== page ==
On today’s date, December 10, in 1941 the battleship HMS Prince of Wales (above) was sunk in the Gulf of Siam after a severe mauling by Japanese land-based aircraft flying from Indochina to intercept her. The cruiser HMS Repulse, which was with her at the time was also lost that day. The loss of two such important capitol ships, coming as it did just days after the attack on the U.S. Pacific fleet at Pearl Harbor, dealt a second consecutive hammer blow to Allied morale right at the beginning of long and bloody struggle to defeat Imperial Japan. Moreover, it ended the long rule of big-gun line of battle ships over the seas. That reign which had begun with the Battle of Trafalgar in 1805, was shattered in just a few short hours. Air power – naval air power – the kind that could project a nation’s power into distant places.. such as Osama Bin Laden’s hideout in Pakistan – was the way of the future.
The Big Gun Ships Slug it Out….
For over a century, it had been a pillar of Naval thought that the biggest ships with the biggest guns would rule the waves. And since the days of sail this thought had dominated the defensive plans of sea faring nations such as the United States, Great Britain, and Japan, and also Germany. The Battle of Tsushima in which Japan smashed a Russian fleet in 1905, and the Battle of Jutland in 1915 in which Britain out-dueled Germany seemed to bear this out. But the advent of Naval air power with which squadrons of small planes could swarm all over these big ships like a cloud of angry bees and bring them to heel was close at hand in 1941. The action between this very ship, the new and very powerful HMS Prince of Wales and the mighty German Battleship Bismarck in May of 1941 had made that clear enough: the big ships slugged it out for hours, but in the end it was British torpedo planes launched from an aircraft carrier that finished Bismarck by destroying her rudder. And then at Pearl Harbor, American battleships had all been vanquished by carrier-based Japanese aircraft.
But Aircraft Wins in the End
So it was that the British admiralty ordered a flotilla consisting of the battleship HMS Prince of Wales (35,000 tons), the heavy cruiser HMS Repulse (32,000 tons) and four destroyers to intercept and destroy Japanese troop transports ferrying troops into Malaya and towards Singapore. Admiral Sir Thomas Phillips, commanding this group did not appear to realize how vulnerable his big ships were to land-based Japanese aircraft flying out of bases in Japanese-occupied French Indochina. But on December 10 his mighty big gun, heavily armored ships came under attack by Japanese bombers from the land-based 22nd Air Flotilla (The Map above can be enlarged by clicking on it twice). The result was the death of both ships from waves of bombs and torpedoes from more modern versions of the very same low flying torpedo planes which had doomed the Bismarck and the American battleships at Pearl Harbor. These attacks were from land-based bombers, but they made it clear that the big battle ships were hopeless sitting ducks unless they were protected by naval air cover, the very type whose absence had doomed the Bismarck, the American fleet at Pearl Harbor just three days earlier, and now the Brits.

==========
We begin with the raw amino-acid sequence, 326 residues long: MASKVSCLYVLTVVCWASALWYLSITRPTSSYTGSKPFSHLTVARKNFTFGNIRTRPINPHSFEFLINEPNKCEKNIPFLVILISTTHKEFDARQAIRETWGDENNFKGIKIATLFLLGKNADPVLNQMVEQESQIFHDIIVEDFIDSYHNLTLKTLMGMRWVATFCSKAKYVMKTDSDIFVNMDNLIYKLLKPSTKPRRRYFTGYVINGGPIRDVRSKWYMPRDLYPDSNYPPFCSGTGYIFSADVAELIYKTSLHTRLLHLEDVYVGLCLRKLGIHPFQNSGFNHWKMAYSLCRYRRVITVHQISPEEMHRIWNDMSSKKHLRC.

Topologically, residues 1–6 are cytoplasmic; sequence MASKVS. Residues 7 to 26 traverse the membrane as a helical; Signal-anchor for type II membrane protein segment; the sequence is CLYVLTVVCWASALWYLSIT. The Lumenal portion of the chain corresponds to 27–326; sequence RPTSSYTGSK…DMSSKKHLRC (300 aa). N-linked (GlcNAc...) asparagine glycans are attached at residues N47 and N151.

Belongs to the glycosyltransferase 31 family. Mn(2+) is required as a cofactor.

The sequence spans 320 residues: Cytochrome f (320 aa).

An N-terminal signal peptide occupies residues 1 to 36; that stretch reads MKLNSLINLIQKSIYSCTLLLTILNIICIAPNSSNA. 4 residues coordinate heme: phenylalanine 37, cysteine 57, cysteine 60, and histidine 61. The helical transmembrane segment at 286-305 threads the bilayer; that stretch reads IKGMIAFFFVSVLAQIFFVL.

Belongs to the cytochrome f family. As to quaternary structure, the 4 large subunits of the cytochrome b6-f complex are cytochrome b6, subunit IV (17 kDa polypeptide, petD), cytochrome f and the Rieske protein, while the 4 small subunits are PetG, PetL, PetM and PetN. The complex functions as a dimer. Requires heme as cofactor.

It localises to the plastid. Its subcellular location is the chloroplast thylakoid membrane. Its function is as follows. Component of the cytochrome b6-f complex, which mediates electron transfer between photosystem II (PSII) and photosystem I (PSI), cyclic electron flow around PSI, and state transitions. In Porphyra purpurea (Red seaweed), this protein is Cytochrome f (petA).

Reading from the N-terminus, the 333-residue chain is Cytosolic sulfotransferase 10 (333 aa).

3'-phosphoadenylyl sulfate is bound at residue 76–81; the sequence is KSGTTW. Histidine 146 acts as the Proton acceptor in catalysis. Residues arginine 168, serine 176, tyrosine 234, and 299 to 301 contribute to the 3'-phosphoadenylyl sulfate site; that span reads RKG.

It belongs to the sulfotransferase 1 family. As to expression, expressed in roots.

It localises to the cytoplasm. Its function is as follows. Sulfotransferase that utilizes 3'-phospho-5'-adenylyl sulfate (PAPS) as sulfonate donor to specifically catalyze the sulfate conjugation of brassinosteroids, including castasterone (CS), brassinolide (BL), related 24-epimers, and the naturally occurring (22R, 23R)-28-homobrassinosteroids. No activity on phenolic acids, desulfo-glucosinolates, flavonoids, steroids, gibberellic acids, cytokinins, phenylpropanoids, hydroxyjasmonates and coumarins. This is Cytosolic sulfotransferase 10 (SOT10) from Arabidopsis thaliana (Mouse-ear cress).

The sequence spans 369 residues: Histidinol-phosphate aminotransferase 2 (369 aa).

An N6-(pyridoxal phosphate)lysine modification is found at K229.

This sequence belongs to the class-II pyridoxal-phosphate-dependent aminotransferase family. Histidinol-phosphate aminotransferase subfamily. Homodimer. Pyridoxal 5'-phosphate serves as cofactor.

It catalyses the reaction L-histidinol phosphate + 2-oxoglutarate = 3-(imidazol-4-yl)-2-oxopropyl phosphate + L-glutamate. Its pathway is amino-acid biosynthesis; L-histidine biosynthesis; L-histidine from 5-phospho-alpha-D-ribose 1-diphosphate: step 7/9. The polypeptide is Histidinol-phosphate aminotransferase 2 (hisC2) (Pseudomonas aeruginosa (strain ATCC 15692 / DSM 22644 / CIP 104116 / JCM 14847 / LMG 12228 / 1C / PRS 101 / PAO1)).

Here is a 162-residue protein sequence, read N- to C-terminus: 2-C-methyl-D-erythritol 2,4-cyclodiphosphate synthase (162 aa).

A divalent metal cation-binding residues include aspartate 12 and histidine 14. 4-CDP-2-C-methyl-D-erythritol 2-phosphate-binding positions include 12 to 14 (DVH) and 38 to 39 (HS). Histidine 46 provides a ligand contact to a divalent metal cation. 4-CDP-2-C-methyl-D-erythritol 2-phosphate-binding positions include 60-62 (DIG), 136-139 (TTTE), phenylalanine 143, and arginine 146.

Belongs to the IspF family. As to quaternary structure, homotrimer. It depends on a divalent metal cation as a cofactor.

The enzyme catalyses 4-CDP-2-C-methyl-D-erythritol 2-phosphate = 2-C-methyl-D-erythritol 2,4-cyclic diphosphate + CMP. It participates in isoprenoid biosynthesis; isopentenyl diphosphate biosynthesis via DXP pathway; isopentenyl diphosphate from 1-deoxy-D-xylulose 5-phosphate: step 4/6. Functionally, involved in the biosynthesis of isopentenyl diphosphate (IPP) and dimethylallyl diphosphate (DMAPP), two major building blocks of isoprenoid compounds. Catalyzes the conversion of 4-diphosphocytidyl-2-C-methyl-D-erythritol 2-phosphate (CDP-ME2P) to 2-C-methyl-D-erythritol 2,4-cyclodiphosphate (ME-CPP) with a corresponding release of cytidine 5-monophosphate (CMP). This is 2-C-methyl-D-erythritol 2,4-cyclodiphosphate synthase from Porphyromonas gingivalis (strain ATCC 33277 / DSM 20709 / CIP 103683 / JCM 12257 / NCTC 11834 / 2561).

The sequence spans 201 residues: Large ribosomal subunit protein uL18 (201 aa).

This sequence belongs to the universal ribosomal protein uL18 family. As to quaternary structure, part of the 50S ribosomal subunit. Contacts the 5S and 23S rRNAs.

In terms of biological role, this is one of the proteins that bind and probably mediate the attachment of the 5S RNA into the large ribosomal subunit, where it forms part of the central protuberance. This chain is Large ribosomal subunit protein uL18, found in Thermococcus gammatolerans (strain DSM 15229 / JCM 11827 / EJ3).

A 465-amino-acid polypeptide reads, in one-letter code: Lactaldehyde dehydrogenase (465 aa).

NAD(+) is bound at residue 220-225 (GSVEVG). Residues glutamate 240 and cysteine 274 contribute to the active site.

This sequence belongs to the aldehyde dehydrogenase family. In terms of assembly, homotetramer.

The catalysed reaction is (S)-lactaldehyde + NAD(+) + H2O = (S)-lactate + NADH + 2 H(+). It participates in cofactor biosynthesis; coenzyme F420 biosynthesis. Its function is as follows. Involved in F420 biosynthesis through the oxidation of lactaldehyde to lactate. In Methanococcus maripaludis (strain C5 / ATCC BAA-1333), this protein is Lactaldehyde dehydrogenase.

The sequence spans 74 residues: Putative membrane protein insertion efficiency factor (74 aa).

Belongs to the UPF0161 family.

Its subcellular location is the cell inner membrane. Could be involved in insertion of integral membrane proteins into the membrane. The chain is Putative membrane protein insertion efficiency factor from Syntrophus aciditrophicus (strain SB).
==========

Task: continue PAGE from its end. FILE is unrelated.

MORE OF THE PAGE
“Gracefully, but tragically…”
One account of the last moments of this mighty battlewagon was given by a survivor, R.V. Ward:
“Now the ship was sinking lower and the list increasing, so the Commander ordered us to get out on deck — he stayed behind and was lost. We left through the escape ‘tube’, inside which were small footholds, but the tube was too narrow for us to enter it without first removing our life jackets — obviously an unwise, though inevitable thing to do, considering our prospects for the next few minutes. A young sub-lieutenant was ahead of me and part way up the tube he declared he could go no further, at which I gave his bottom a huge shove so that he struggled to the hatch at the top (fortunately it was not clipped shut) and we were out on deck seeing the damage for the first time. HMS Express was alongside; men boarding her along ropes, jumping from P.O.W. Some missing the deck and being caught between the two ships. Some wounded were successfully transferred to safety. Because the rising keel of the P.O.W. was threatening the stability of Express, she withdrew to a safer position.
“I slid down the starboard side of the ship as far as the armoured layer and then jumped clear into the oily sea and put a fair distance — say 5 yards between me and the fated ship. Non swimmers were going under and I could hear the crashing of heavy items below decks, falling from deck to deck head (floor to ceiling). In the water there were several large baulks of timber, which had been stored on deck, presumably for emergency repair work during the voyage. I swam to one of these and helped about ten men to join me, showing them how to do a clumsy breast stroke to keep afloat. There were some carley floats around but they were all more than full. We swam for a total of one and a half hours and then Express returned, P.O.W. having gone under — gracefully but tragically — so we swam towards her and safety”
Prime Minister Churchill remembered his feelings after being told:
“In all the war, I never received a more direct shock… As I turned over and twisted in bed the full horror of the news sank in upon me. There were no British or American ships in the Indian Ocean or the Pacific except the American survivors of Pearl Harbor, who were hastening back to California. Over all this vast expanse of waters Japan was supreme, and we everywhere were weak and naked.”
“The American Heritage History of World War II” by C.L. Sulzberger, American Heritage Publ. Co., New York, 1966.